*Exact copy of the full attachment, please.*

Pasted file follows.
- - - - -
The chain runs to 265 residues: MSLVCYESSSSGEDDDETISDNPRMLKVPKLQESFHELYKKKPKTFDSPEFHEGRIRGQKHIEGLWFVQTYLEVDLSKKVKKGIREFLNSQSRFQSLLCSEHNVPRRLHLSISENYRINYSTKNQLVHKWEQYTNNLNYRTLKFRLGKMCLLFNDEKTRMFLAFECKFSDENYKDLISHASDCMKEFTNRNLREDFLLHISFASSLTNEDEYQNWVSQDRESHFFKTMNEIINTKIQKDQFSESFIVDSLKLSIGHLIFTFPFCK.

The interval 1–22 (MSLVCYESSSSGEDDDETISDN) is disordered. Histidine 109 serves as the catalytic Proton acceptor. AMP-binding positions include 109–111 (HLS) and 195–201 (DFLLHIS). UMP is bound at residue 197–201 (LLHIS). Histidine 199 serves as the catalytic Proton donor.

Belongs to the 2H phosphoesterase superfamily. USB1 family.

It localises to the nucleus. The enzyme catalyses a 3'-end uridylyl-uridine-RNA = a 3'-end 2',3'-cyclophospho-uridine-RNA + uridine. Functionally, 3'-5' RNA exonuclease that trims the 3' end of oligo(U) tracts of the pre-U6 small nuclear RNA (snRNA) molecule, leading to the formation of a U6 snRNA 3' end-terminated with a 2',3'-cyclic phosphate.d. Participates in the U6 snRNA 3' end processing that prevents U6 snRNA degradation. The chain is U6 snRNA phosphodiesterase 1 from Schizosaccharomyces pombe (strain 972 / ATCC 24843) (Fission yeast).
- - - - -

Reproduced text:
The chain runs to 265 residues: MSLVCYESSSSGEDDDETISDNPRMLKVPKLQESFHELYKKKPKTFDSPEFHEGRIRGQKHIEGLWFVQTYLEVDLSKKVKKGIREFLNSQSRFQSLLCSEHNVPRRLHLSISENYRINYSTKNQLVHKWEQYTNNLNYRTLKFRLGKMCLLFNDEKTRMFLAFECKFSDENYKDLISHASDCMKEFTNRNLREDFLLHISFASSLTNEDEYQNWVSQDRESHFFKTMNEIINTKIQKDQFSESFIVDSLKLSIGHLIFTFPFCK.

The interval 1–22 (MSLVCYESSSSGEDDDETISDN) is disordered. Histidine 109 serves as the catalytic Proton acceptor. AMP-binding positions include 109–111 (HLS) and 195–201 (DFLLHIS). UMP is bound at residue 197–201 (LLHIS). Histidine 199 serves as the catalytic Proton donor.

Belongs to the 2H phosphoesterase superfamily. USB1 family.

It localises to the nucleus. The enzyme catalyses a 3'-end uridylyl-uridine-RNA = a 3'-end 2',3'-cyclophospho-uridine-RNA + uridine. Functionally, 3'-5' RNA exonuclease that trims the 3' end of oligo(U) tracts of the pre-U6 small nuclear RNA (snRNA) molecule, leading to the formation of a U6 snRNA 3' end-terminated with a 2',3'-cyclic phosphate.d. Participates in the U6 snRNA 3' end processing that prevents U6 snRNA degradation. The chain is U6 snRNA phosphodiesterase 1 from Schizosaccharomyces pombe (strain 972 / ATCC 24843) (Fission yeast).